It noted that the embassy exchanged six old vehicles whose prices was not made available for two new one purchased at a total cost of USD95,211.00 (N11,754,444.44), while an additional amount of USD17,642.08 (N2,375,224.28) was expended on shipment, Insurance and clearing of these new vehicles even when there was no budgetary provision for the purchase.

The report further said in 2010, the then Nigerian Ambassador to Poland claimed over N9.777 million annually for non existing domestic staff, saying that eveb though the Ambassador’s letter of engagement provides for the engagement of a cook/steward, House maid and Gardener who should be engaged locally at the post and enrolled on the payroll of the Mission, such staff were never employed.

According to the Auditor general, in 2011, the Nigerian Ambassador to France spent over N1.75 million from government coffers on entertainment of guests without any record; haircut, manicure, hair colouring and cost of ticket to Nigeria for consultation without any evidence of any official invitation/approval for the journey, describing them as very private expenses that should not have been borne by public funds.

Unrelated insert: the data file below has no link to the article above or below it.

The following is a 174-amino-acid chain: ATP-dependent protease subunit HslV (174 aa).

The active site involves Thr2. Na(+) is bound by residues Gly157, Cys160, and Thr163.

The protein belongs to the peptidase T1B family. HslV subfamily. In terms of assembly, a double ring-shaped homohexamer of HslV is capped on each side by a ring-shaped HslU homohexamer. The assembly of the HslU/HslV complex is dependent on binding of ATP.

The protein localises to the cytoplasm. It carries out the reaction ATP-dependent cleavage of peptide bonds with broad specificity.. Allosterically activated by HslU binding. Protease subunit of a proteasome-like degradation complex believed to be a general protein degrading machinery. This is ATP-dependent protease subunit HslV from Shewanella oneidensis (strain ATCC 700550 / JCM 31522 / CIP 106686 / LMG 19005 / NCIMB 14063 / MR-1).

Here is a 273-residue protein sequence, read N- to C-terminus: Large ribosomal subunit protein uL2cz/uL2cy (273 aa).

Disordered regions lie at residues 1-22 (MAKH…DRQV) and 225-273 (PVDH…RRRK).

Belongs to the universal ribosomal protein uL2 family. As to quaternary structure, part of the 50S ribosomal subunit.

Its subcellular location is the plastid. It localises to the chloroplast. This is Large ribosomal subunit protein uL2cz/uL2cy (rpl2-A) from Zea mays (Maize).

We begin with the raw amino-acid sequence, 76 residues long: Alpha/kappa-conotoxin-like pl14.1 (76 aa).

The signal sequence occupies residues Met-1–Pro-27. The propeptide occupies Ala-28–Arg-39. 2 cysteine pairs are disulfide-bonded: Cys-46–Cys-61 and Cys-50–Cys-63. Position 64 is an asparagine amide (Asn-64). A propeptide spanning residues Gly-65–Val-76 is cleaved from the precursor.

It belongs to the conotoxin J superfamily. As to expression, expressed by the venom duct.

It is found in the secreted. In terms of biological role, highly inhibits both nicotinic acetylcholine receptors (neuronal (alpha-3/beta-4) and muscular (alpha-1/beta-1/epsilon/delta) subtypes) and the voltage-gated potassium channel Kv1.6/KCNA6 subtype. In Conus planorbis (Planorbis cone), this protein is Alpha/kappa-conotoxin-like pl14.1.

In the United States of America, the report said “at the Embassy of Nigeria, Washington D.C. USA, properties owned by the Federal Government of Nigeria were sold and the proceeds of the sales used to open a “Property Account”. A scrutiny of the Bank Statements of the Main Account revealed that several transfers of funds amounting to USD17,477,677.54 (N2,619,949,997.79) were made at different times between 28th August, 2009 and 26th April, 2012 from the “Property Account” to the Main Account. Despite these huge transfers, the main account had only a meagre balance of the sum of USD769.49 (N115,348.58) as at 16th May, 2012.